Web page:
'Original Bliss' ('Gleissendes Glueck'): Munich Review
'The Lives of Others' co-stars Martina Gedeck and Ulrich Tukur headline Sven Taddicken's German-language adaptation of a short story collection by A.L. Kennedy.
The rapprochement of two lost souls is traced with slow-moving precision in Original Bliss (Gleissendes Glueck), Sven Taddicken’s German-language adaptation of the eponymous short-story collection by esteemed Scottish writer A.L. Kennedy. The decidedly adult-targeted drama stars The Lives of Others co-stars Martina Gedeck and Ulrich Tukur in the kind of complex and risky roles that are rarely taken on by famous actors anymore — call it their Eyes Wide Shut — and this alone should ensure a level of curiosity among the arthouse cognoscenti when it opens locally in October after premiering at the Munich Film Festival last week.
Small theatrical releases are also a possibility in high-end art houses in major cities offshore, though Original Bliss will probably be more at home at festivals, where some of the film’s themes, which include human loneliness, the crutches of religion and self-help books and the compulsiveness of sexual obsession, will sound like recommendations rather than potential distribution risks. Karlovy Vary snatched up the film's international premiere.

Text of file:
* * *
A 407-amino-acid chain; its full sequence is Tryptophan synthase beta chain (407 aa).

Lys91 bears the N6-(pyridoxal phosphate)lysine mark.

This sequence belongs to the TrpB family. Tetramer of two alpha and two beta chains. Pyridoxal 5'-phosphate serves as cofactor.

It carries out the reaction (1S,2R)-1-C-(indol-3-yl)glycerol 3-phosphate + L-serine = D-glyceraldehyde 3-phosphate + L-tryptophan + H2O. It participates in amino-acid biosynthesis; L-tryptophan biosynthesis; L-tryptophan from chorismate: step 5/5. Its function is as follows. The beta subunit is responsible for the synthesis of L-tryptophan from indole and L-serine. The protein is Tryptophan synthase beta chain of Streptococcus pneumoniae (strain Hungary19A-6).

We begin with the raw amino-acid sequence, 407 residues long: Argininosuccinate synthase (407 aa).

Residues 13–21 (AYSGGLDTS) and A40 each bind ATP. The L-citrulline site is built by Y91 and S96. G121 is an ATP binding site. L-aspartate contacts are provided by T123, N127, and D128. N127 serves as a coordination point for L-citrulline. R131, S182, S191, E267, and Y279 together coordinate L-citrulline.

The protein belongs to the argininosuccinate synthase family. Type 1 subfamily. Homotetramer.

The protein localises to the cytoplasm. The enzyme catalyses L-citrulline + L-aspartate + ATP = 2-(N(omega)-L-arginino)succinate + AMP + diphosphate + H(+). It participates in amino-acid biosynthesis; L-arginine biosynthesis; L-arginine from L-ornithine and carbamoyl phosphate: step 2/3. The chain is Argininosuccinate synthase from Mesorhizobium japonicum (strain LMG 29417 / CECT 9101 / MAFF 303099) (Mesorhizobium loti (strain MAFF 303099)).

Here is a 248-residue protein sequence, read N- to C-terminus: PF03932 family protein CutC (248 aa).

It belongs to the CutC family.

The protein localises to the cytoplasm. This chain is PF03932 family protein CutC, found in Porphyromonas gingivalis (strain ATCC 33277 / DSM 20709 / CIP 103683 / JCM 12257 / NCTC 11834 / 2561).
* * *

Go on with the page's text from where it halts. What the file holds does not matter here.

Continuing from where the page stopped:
Helene (Gedeck) is stuck in a loveless marriage with Christophe (Austrian actor Johannes Krisch), a man with occasional bouts of violent rage who’s still not over Helene’s strict religious past and all the ways in which it has shaped her devout and submissive personality — though, in one of the film’s many fascinating paradoxes, there’s a clear sense Christophe wouldn’t be able to live with anyone who’d be the opposite of his meek, compliant and depressed wife.
Things start to change for Helene when she hears about the Kybernetics theories of Dr Eduard Glueck (Tukur), a popular self-help guru promoting a new book. Innocent as she is, she approaches him at a symposium and unburdens herself, in the hope he’ll be able to help. What she doesn’t expect is that he turns out to be as lonely and unmoored as she is; where she’s suffering from feeling abandoned by God’s Love, he’s incapable of intimacy of any kind because of a passive sexual addiction: porn.